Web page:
Masters Theses

Author

James R. Carl

Abstract

"A short burst of electromagnetic energy that propagates into and through a plasma medium can react with the plasma medium in several different ways depending on both the characteristics of the plasma and of the pulse. This thesis derives approximations for the plasma transfer function at low pressure (high altitude) and at high pressure (low altitude). The mechanisms that can change the shape of a waveform, in general, are dispersion and breakdown. dispersive distortion at low altitude is shown to exist for electron concentrations well above the resonant concentration for plasma sheaths that are thin compared to one wavelength. Several methods are presented for determining the degree of distortion that will occur. Microwave pulse breakdown at low altitude can occur if the input energy rate of the pulse is high. The energy dissipated by the plasma during the pulse raises the plasma temperature and ambient electron concentration until the latter portion of the pulse is seriously attenuated or blocked. A graphical method is derived for the solution of this problem. Dispersive distortion at high altitude is significant only near the plasma resonant frequency for thin sheaths. Over large distances, however, dispersion can occur where the electron concentration is well below resonance, such as in the ionosphere. Examples of both types are considered herein. In the case of electron concentration being well above resonance, no dispersion occurs (but it is extremely difficult to match the plasma in order to couple electromagnetic energy into it). High altitude breakdown is an avalanche electron build up effect. The altitude region that is most sensitive to breakdown occurs when there are enough particles available to sustain an avalanche reaction but the particles are spaced far enough apart that free electrons can gain sufficient energy to cause a high percentage of ionizing collisions. A method is presented for the solution of breakdown problems caused by pulses of RF energy. This solution is largely based on previous work as referenced in the thesis. Experimental work done in this field is presented"--Abstract, page ii-iii.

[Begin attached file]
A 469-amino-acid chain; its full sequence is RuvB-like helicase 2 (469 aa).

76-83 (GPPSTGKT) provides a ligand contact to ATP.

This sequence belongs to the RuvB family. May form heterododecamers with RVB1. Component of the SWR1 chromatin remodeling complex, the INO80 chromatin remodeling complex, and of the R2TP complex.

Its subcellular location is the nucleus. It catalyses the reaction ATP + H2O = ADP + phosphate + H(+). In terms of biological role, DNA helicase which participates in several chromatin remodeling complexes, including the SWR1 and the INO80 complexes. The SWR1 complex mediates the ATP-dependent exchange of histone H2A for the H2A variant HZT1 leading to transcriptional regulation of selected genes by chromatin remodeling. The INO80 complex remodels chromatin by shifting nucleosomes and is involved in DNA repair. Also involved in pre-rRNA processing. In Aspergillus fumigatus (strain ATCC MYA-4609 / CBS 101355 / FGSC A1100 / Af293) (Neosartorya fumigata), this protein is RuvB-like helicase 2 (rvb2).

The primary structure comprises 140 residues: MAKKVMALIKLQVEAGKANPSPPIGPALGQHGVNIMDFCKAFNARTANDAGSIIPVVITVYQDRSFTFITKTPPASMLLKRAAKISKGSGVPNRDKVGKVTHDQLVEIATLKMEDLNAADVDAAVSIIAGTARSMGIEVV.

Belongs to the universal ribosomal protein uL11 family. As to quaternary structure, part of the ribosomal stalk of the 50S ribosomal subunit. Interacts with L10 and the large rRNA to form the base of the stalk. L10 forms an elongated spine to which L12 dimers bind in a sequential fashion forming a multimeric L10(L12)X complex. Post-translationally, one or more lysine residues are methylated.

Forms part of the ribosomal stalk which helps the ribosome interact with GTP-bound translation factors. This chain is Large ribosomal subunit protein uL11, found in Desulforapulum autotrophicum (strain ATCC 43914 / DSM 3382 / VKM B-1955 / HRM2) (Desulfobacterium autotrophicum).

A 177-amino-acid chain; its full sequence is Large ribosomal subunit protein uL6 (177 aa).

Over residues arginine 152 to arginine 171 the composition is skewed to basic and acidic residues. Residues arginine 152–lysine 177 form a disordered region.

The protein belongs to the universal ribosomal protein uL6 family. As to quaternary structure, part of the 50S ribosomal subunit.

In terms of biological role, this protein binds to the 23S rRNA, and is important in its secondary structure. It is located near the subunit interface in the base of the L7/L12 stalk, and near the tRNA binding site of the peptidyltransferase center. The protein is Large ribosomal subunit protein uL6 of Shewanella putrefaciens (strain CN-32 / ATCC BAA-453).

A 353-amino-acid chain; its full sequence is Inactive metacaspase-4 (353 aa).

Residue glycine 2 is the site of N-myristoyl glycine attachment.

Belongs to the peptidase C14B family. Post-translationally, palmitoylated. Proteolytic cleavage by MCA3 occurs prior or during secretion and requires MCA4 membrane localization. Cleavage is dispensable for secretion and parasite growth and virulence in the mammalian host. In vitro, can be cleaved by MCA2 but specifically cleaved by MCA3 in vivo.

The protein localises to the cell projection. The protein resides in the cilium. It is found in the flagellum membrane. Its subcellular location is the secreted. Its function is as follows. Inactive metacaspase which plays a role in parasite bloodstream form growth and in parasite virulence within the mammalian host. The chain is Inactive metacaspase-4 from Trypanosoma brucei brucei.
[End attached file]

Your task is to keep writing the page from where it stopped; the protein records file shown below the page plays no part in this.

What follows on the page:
Advisor(s)

Boone, Jack L.

Committee Member(s)

Bertnolli, Edward C.
Jawa, M. S.

Department(s)

Electrical and Computer Engineering

Degree Name

M.S. in Electrical Engineering

Publisher

University of Missouri at Rolla

Publication Date

1968

Pagination

xi, 73 pages

Note about bibliography

Includes bibliographical references (page 61).

Rights

© 1968 James R. Carl, All rights reserved.

Document Type

Thesis - Open Access

File Type

text

Language

English

Library of Congress Subject Headings

Microwaves -- Transmission
Plasma diffusion
Plasma sheaths
Pulse techniques (Electronics)

Thesis Number

T 2107

Print OCLC #

5995550

Electronic OCLC #

803525408

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